by John Furgele
Newsday is reporting that the New York Islanders will be play a 2009-2010 pre-season game at the Sprint Center in Kansas City. The Sprint Center opened in October, 2006, an 18,000 seat arena that is looking for a NBA or NHL tenant. The Islanders have called the Nassau Veterans Memorial Coliseum home since they entered the league in the 1972-1973 season. Owner Charles Wang has plans to develop the area around the NC with stores, boutiques, restaurants in addition to building a new playpen for the Islanders, who won four consecutive Stanley Cups from 1980-1983.
The Islanders lease at the NC is a bad one, and Wang, founder of Computer Associates reports that the Islanders lose $20 million per year playing in Uniondale. Negotiations have stalled and with the economy in tatters, there won’t be any new arena—or other development—on this part of Long Island for quite some time.
The Islanders have the worst record in the NHL but a storied history. Players like Bossy, Trottier, Gillies, Nystrom, Bourne, Smith and Potvin are synonymous with championships. Their legendary games with the rival New York Rangers still rev up the faithful, even in a long 82 game season.
But, does the New York area need three NHL teams? More importantly, can they support three? Even with a brand new arena, Devils attendance has never been great. The Rangers do well, because they play in Manhattan at the famed Madison Square Garden. Perhaps the Islanders are just part of a market correction and no longer can fit in a crowded New York sports landscape.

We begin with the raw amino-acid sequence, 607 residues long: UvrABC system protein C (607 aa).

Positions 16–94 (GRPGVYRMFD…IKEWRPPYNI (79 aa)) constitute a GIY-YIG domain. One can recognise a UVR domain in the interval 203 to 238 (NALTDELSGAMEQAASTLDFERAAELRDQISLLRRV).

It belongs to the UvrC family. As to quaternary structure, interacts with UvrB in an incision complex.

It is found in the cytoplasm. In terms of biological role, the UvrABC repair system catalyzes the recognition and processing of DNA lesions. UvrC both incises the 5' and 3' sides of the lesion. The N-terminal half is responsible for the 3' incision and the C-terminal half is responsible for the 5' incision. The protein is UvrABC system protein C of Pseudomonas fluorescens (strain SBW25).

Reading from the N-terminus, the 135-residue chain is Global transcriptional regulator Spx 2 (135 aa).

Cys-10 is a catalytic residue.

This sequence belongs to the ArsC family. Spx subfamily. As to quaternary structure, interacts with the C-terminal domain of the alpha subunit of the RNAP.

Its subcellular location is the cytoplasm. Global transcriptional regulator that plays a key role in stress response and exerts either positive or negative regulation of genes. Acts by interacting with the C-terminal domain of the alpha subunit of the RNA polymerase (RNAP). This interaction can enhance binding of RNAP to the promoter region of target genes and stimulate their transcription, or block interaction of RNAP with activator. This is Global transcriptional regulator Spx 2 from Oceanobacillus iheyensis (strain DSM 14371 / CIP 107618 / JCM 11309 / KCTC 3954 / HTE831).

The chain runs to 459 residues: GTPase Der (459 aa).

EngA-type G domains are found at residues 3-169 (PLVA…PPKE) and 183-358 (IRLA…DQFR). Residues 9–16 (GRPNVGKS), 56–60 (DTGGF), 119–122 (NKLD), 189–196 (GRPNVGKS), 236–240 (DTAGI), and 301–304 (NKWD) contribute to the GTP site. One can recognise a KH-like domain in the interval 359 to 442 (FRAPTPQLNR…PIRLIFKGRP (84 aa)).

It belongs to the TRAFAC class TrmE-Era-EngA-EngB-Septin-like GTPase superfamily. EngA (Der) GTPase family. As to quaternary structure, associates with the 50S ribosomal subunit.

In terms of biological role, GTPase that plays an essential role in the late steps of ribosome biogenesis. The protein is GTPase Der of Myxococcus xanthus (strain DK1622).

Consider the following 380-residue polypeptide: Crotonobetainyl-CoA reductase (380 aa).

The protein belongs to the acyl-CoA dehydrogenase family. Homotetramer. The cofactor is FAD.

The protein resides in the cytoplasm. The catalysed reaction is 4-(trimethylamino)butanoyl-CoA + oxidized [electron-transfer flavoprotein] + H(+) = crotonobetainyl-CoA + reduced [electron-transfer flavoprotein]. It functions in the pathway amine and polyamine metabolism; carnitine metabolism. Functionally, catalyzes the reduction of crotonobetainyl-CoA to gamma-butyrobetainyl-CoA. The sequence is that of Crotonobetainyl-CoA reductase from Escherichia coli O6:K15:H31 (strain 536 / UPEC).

The New Jersey Nets are planning to move to Brooklyn, but plans for an arena/development project have also stalled. Rumors persist that eventually the Nets will move north to Newark and share the Prudential Center with the hockey Devils. But, could there be a surprise?
The ABA New York Nets played and shared the NC with the Islanders back in the 1970s, winning ABA titles in 1974 and 1976 with Julius Erving as their star. Maybe, just maybe, Long Island could woo the Nets back home, build a new arena and keep professional sports on Long Island.
But, that could be too late. The Kansas City Tornadoes are ready to take the ice.